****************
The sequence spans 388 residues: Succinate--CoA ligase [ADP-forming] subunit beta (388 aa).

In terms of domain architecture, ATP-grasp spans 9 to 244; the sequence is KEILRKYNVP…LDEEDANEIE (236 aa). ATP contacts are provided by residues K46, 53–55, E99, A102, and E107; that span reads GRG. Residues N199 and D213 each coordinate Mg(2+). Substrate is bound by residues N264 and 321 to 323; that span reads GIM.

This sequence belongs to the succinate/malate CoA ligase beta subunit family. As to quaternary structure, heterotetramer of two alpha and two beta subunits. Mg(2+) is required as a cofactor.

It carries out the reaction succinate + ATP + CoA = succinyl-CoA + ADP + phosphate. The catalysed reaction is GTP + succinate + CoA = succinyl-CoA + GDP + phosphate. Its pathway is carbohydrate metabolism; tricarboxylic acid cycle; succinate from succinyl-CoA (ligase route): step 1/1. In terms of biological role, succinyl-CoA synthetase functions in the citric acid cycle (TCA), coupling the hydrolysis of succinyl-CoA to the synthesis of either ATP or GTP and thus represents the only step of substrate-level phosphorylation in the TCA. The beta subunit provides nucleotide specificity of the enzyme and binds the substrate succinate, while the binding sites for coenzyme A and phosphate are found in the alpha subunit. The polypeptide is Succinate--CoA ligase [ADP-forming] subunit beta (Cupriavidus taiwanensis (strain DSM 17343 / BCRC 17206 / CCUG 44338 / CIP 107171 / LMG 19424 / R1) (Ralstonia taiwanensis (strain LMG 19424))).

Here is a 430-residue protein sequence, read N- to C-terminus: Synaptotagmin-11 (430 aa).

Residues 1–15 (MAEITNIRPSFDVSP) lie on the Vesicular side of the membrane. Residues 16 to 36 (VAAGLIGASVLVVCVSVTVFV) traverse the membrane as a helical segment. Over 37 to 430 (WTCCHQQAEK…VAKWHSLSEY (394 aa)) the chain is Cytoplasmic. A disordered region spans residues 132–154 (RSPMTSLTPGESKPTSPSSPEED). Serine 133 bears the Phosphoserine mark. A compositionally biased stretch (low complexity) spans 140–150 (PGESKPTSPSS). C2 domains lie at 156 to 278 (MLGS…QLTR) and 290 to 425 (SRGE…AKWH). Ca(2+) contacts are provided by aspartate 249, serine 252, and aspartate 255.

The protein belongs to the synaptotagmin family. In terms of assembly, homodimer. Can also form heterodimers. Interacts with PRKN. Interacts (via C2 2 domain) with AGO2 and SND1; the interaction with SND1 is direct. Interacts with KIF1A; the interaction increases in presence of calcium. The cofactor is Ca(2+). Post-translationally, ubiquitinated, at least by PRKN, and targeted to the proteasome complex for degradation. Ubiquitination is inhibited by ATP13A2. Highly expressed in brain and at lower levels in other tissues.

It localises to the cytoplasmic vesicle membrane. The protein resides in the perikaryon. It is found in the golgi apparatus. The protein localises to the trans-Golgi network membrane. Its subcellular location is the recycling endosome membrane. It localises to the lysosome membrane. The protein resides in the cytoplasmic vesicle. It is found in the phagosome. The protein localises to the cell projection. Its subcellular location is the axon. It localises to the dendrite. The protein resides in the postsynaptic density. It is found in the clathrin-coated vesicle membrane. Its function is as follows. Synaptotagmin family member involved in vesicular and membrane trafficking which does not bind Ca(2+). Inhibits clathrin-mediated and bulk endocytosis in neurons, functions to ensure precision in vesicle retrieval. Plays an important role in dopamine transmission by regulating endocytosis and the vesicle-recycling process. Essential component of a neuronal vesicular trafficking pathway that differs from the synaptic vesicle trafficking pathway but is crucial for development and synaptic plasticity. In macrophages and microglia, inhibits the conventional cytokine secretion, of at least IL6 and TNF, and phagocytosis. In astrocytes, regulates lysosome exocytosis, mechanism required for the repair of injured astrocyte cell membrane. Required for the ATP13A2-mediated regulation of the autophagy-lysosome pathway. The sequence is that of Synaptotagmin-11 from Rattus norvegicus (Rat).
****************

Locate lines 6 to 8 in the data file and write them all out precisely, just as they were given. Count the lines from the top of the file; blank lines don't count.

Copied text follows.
Residues 1–15 (MAEITNIRPSFDVSP) lie on the Vesicular side of the membrane. Residues 16 to 36 (VAAGLIGASVLVVCVSVTVFV) traverse the membrane as a helical segment. Over 37 to 430 (WTCCHQQAEK…VAKWHSLSEY (394 aa)) the chain is Cytoplasmic. A disordered region spans residues 132–154 (RSPMTSLTPGESKPTSPSSPEED). Serine 133 bears the Phosphoserine mark. A compositionally biased stretch (low complexity) spans 140–150 (PGESKPTSPSS). C2 domains lie at 156 to 278 (MLGS…QLTR) and 290 to 425 (SRGE…AKWH). Ca(2+) contacts are provided by aspartate 249, serine 252, and aspartate 255.

The protein belongs to the synaptotagmin family. In terms of assembly, homodimer. Can also form heterodimers. Interacts with PRKN. Interacts (via C2 2 domain) with AGO2 and SND1; the interaction with SND1 is direct. Interacts with KIF1A; the interaction increases in presence of calcium. The cofactor is Ca(2+). Post-translationally, ubiquitinated, at least by PRKN, and targeted to the proteasome complex for degradation. Ubiquitination is inhibited by ATP13A2. Highly expressed in brain and at lower levels in other tissues.

It localises to the cytoplasmic vesicle membrane. The protein resides in the perikaryon. It is found in the golgi apparatus. The protein localises to the trans-Golgi network membrane. Its subcellular location is the recycling endosome membrane. It localises to the lysosome membrane. The protein resides in the cytoplasmic vesicle. It is found in the phagosome. The protein localises to the cell projection. Its subcellular location is the axon. It localises to the dendrite. The protein resides in the postsynaptic density. It is found in the clathrin-coated vesicle membrane. Its function is as follows. Synaptotagmin family member involved in vesicular and membrane trafficking which does not bind Ca(2+). Inhibits clathrin-mediated and bulk endocytosis in neurons, functions to ensure precision in vesicle retrieval. Plays an important role in dopamine transmission by regulating endocytosis and the vesicle-recycling process. Essential component of a neuronal vesicular trafficking pathway that differs from the synaptic vesicle trafficking pathway but is crucial for development and synaptic plasticity. In macrophages and microglia, inhibits the conventional cytokine secretion, of at least IL6 and TNF, and phagocytosis. In astrocytes, regulates lysosome exocytosis, mechanism required for the repair of injured astrocyte cell membrane. Required for the ATP13A2-mediated regulation of the autophagy-lysosome pathway. The sequence is that of Synaptotagmin-11 from Rattus norvegicus (Rat).